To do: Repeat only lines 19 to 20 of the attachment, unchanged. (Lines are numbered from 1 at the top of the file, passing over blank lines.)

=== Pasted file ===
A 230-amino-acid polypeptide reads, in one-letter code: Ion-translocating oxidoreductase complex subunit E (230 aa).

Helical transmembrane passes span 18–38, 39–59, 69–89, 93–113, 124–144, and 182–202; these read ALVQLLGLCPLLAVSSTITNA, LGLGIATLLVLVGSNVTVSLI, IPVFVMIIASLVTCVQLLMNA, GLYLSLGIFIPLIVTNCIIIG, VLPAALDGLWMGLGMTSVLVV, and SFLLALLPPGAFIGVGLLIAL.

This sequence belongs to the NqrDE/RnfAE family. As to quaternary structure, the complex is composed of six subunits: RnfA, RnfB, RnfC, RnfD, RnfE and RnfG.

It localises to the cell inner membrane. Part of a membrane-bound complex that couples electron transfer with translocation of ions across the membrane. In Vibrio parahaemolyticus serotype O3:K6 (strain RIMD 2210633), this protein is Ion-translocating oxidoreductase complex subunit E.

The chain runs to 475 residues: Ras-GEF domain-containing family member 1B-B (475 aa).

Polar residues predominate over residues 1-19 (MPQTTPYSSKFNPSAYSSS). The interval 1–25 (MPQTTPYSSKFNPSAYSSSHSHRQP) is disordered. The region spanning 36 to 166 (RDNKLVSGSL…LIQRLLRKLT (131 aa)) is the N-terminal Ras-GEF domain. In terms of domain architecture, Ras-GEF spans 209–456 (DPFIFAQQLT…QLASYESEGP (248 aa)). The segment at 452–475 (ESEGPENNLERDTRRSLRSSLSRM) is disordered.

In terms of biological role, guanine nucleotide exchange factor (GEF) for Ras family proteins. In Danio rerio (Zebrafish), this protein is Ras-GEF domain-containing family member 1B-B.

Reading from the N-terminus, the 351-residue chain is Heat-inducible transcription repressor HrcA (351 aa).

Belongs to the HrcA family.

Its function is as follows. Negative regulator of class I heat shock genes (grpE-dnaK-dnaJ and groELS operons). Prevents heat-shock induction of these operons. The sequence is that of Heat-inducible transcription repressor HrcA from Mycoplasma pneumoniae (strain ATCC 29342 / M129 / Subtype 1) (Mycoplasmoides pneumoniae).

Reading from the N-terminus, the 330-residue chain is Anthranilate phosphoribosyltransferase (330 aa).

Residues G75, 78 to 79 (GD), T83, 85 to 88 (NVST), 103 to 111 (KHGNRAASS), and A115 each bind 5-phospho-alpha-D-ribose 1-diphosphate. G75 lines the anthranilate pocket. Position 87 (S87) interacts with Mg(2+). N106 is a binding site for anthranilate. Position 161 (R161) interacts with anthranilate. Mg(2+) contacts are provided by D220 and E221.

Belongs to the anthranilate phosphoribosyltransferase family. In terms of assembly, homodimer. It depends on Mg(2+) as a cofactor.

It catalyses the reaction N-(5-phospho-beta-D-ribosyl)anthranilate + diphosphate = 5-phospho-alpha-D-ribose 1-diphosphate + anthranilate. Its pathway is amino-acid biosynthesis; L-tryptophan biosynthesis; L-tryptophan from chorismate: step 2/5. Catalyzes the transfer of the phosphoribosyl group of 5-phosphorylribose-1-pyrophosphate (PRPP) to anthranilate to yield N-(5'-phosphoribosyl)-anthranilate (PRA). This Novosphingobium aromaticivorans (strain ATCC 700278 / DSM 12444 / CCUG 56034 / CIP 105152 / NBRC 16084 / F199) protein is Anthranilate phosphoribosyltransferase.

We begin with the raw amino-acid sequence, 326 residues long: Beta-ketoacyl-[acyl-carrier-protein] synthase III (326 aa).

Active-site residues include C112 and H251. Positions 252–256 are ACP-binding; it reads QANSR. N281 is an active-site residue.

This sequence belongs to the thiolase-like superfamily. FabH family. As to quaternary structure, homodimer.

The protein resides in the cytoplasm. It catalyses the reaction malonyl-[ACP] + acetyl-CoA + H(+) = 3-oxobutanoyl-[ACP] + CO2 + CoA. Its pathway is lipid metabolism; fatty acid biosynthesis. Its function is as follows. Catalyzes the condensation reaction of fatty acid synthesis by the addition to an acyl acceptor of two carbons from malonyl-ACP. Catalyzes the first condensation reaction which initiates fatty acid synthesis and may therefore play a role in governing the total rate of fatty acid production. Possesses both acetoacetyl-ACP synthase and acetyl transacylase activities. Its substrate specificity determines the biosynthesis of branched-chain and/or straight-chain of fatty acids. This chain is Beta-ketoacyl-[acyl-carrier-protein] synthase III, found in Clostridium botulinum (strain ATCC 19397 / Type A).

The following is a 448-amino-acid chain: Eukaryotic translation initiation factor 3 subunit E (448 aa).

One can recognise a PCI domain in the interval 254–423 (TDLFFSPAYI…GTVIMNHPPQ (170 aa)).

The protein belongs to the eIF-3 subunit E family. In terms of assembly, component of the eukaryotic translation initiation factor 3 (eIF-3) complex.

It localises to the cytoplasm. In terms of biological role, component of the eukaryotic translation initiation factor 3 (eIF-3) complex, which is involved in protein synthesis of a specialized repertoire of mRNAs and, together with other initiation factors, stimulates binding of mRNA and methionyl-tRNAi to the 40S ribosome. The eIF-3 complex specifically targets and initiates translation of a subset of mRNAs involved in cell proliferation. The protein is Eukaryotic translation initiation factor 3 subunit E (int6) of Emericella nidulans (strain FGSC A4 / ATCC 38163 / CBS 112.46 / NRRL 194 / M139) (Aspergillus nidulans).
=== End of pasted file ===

The following is a 448-amino-acid chain: Eukaryotic translation initiation factor 3 subunit E (448 aa).

One can recognise a PCI domain in the interval 254–423 (TDLFFSPAYI…GTVIMNHPPQ (170 aa)).